Off-duty officer in deadly head-on vehicle crash refused sobriety test

- Houston police say an officer on its force was involved in a deadly vehicle crash and has been relieved of duty pending an investigation. The Fort Bend County Sheriff's Office is conducting an investigation into the head-on vehicle collision that left one man dead near FM 1464 in the Richmond area at around 6:26 a.m. on Friday.  

When deputies arrived to the crash site in the intersection of Beechnut Road and Westmoor Drive they found one man had died as a result of the collision. An off-duty Houston Police Department officer was driving a white Chevrolet Tahoe that crashed into the silver Chevrolet Corvette where the man's body was found. The victim who died was later identified as 36-year-old Richmond resident Brian Manring. 

The officer has not been charged in the crash.

"The driver of the Tahoe did cross the center line and strike the Corvette," says FBCSO Major Chad Norvell. That driver sustained minor injuries and told investigators when they arrived that he was an off-duty Houston police officer.

Deputies had detected the presence of alcohol on the off-duty officer and requested that he complete field sobriety tests, but the officer refused the request. FBCSO obtained a warrant which forced the officer to be taken to Memorial Hermann Katy Hospital to have his blood drawn and to be treated for minor injuries.

"They detected an odor of alcohol and signs of someone who had been drinking," adds Major Norvell. "They requested a sobriety test to which he refused."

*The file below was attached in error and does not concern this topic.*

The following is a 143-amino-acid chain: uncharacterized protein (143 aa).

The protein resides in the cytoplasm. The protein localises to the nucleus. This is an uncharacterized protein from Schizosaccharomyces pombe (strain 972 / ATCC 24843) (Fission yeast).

At this point, the officer does not face any charges, pending blood test results which Maj. Norvell says could take weeks.

When this reporter says to Maj. Norvell, "You don't have to be drunk to get charged with something. He was in an accident that killed somebody," Maj. Norvell responds by saying, "Correct, but that doesn't mean he was intoxicated. We don't know that so we're not going to make that assumption." He does make sure to explain that the officer is not getting preferential treatment.

Maj. Norvell says it's typical to hold off on lesser charges if there's a possibility of a more significant charge down the line.

"He was taken to the hospital, we obtained his blood, and we're following the same procedures we would for anyone in this situation," says Maj. Norvell.

Because the officer is not charged, FBCSO is not releasing his name. But the Houston Police Department confirms it was Officer James Combs who was involved in the deadly wreck.

HPD spokeswoman Jodi Silva tells FOX 26 News that Ofc. Combs has been with the department for six years and was most recently assigned to the Midwest Patrol Division. Silva also confirms that Combs has been relieved of duty pending the outcome of the investigation.

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